Jefferson Airplane – Surrealistic Pillow (1967)
Welcome back to YDCS! I hope you enjoyed Led Zeppelin Month last month, but this week we are back to our regularly scheduled, eclectic mix of rock and roll music. There was no post last week because work got in the way, and I didn’t want to rush a post that was going to be subpar. The result is that this one had to wait a week. Apologies for that, but we’re back at it! After listening to the hard rock of Led Zeppelin for the past month, I felt like I needed a break. This week I decided to throw on one of the most influential acts in the psychedelic rock subgenre, Jefferson Airplane, and their second release Surrealistic Pillow. Jefferson Airplane was a group that was born in San Francisco and came to light during the height of the counterculture movement of the late 1960s. The band performed at the “Big 3” festivals of the late 60s; Altamont, Woodstock, and Monterey and didn’t see much success outside of their most popular releases; Surrealistic Pillow in 1967and Volunteers in 1969. Jefferson Airplane went on to produce a handful of albums in the early 70s to little acclaim before dissolving in 1974. At that point, some members of Jefferson Airplane broke away to form the band Jefferson Starship, which saw more commercial success through the 1970s until 1984 with hits like “Jane” and “Count On Me.” In 1984, the band changed their name one last time to Starship, released what is often considered the worst song of all time, “We Built This City,” and went on to perform as Starship into the 2000s. We can just pass over that last fact…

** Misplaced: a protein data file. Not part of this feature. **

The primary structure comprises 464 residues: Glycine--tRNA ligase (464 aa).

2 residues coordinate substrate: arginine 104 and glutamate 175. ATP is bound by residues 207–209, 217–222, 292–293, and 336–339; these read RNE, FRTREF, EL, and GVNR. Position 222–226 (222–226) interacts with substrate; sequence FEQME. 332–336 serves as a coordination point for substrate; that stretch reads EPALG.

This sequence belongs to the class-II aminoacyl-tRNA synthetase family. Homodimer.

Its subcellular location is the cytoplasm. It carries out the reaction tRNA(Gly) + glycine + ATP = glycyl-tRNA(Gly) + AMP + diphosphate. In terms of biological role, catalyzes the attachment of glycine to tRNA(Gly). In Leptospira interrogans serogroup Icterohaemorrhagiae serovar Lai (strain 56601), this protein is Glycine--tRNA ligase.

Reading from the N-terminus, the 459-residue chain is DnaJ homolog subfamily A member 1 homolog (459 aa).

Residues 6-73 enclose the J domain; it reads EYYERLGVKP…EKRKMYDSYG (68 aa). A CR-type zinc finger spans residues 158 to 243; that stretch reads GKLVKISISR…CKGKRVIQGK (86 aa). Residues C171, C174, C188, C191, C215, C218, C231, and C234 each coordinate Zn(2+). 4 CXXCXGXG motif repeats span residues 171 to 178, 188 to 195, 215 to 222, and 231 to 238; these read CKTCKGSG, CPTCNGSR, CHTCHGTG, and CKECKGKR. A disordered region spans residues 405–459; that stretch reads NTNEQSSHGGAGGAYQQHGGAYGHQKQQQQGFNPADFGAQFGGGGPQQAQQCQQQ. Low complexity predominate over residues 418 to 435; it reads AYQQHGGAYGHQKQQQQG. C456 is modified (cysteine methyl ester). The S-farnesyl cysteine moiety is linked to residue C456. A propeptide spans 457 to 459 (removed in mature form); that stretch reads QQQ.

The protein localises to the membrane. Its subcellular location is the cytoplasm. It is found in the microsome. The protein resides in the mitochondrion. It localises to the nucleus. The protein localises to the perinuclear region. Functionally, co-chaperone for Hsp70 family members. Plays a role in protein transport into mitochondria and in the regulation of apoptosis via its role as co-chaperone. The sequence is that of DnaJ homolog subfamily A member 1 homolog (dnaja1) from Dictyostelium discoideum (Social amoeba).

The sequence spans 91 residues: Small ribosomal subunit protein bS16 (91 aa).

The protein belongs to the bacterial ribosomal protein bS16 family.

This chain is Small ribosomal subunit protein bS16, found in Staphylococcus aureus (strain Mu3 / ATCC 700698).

Surrealistic Pillow was one of the biggest hits of the psychedelic rock genre and some of the songs on it became an integral part of the soundtrack to the Summer of Love. I’m particularly fond of Jefferson Airplane, and this release in particular, because of how it differentiates itself from the other heavyweight of the genre like the Grateful Dead. While other groups focused on the folk roots of the genre, Jefferson Airplane was more balanced between the folk and psychedelic sounds, tending to lean more towards psychedelia than folk. This album has got a little bit of everything for everyone; amazing vocal harmonies that take you to another planet (no drugs needed), beautiful ballads, and hard rocking tracks! I hope you enjoy the album!
Dad’s Thoughts- The Breakdown
She Has Funny Cars: For many people, Jefferson Airplane might be a name that they’re not familiar with. They were certainly influential in the 1960s, but never had the same mass appeal or staying power of the Who or the Grateful Dead. “She Has Funny Cars” is one of the band’s more popular entries and is stereotypical of the band’s catalog at this time, if slightly toned back on the psychedelia. Never a group to shy away from making a statement, the song is highly critical of consumerist culture, but the instrumentation actually carries stronger than the lyrics. In most cases, songs meld perfectly together, blending guitar, bass, and drums, but I find that on “She Has Funny Cars,” all of the instruments are very forward and easily discernable, and making it interesting to listen to in a different way than normal. Dad’s Rating 8/10